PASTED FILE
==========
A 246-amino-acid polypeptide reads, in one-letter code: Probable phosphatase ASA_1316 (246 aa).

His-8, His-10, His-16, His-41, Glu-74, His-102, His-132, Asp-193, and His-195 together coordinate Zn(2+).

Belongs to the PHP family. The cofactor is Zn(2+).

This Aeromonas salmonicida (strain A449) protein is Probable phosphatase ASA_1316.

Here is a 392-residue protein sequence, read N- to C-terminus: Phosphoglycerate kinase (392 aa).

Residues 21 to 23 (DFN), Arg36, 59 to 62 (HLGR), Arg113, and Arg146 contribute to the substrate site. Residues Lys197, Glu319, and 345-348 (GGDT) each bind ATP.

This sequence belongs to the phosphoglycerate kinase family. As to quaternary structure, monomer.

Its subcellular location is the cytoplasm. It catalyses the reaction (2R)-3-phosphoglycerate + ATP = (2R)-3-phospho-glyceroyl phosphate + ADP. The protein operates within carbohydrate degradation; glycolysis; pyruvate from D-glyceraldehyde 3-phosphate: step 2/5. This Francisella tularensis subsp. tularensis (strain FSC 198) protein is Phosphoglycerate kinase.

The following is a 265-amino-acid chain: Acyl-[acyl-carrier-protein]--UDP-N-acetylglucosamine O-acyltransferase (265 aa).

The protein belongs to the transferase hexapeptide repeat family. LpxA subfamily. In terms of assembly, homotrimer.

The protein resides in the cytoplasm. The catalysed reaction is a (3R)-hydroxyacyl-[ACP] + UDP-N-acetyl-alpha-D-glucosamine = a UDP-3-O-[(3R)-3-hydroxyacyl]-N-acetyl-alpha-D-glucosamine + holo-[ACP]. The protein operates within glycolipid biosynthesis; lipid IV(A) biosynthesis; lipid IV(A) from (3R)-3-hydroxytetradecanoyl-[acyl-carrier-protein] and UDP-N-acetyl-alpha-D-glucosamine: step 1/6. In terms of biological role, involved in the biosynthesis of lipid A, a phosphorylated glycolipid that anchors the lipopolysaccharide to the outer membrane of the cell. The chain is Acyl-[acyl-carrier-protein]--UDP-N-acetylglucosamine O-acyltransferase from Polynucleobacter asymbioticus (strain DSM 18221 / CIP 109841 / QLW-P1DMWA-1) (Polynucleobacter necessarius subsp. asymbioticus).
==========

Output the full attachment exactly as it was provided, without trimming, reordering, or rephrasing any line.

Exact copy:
A 246-amino-acid polypeptide reads, in one-letter code: Probable phosphatase ASA_1316 (246 aa).

His-8, His-10, His-16, His-41, Glu-74, His-102, His-132, Asp-193, and His-195 together coordinate Zn(2+).

Belongs to the PHP family. The cofactor is Zn(2+).

This Aeromonas salmonicida (strain A449) protein is Probable phosphatase ASA_1316.

Here is a 392-residue protein sequence, read N- to C-terminus: Phosphoglycerate kinase (392 aa).

Residues 21 to 23 (DFN), Arg36, 59 to 62 (HLGR), Arg113, and Arg146 contribute to the substrate site. Residues Lys197, Glu319, and 345-348 (GGDT) each bind ATP.

This sequence belongs to the phosphoglycerate kinase family. As to quaternary structure, monomer.

Its subcellular location is the cytoplasm. It catalyses the reaction (2R)-3-phosphoglycerate + ATP = (2R)-3-phospho-glyceroyl phosphate + ADP. The protein operates within carbohydrate degradation; glycolysis; pyruvate from D-glyceraldehyde 3-phosphate: step 2/5. This Francisella tularensis subsp. tularensis (strain FSC 198) protein is Phosphoglycerate kinase.

The following is a 265-amino-acid chain: Acyl-[acyl-carrier-protein]--UDP-N-acetylglucosamine O-acyltransferase (265 aa).

The protein belongs to the transferase hexapeptide repeat family. LpxA subfamily. In terms of assembly, homotrimer.

The protein resides in the cytoplasm. The catalysed reaction is a (3R)-hydroxyacyl-[ACP] + UDP-N-acetyl-alpha-D-glucosamine = a UDP-3-O-[(3R)-3-hydroxyacyl]-N-acetyl-alpha-D-glucosamine + holo-[ACP]. The protein operates within glycolipid biosynthesis; lipid IV(A) biosynthesis; lipid IV(A) from (3R)-3-hydroxytetradecanoyl-[acyl-carrier-protein] and UDP-N-acetyl-alpha-D-glucosamine: step 1/6. In terms of biological role, involved in the biosynthesis of lipid A, a phosphorylated glycolipid that anchors the lipopolysaccharide to the outer membrane of the cell. The chain is Acyl-[acyl-carrier-protein]--UDP-N-acetylglucosamine O-acyltransferase from Polynucleobacter asymbioticus (strain DSM 18221 / CIP 109841 / QLW-P1DMWA-1) (Polynucleobacter necessarius subsp. asymbioticus).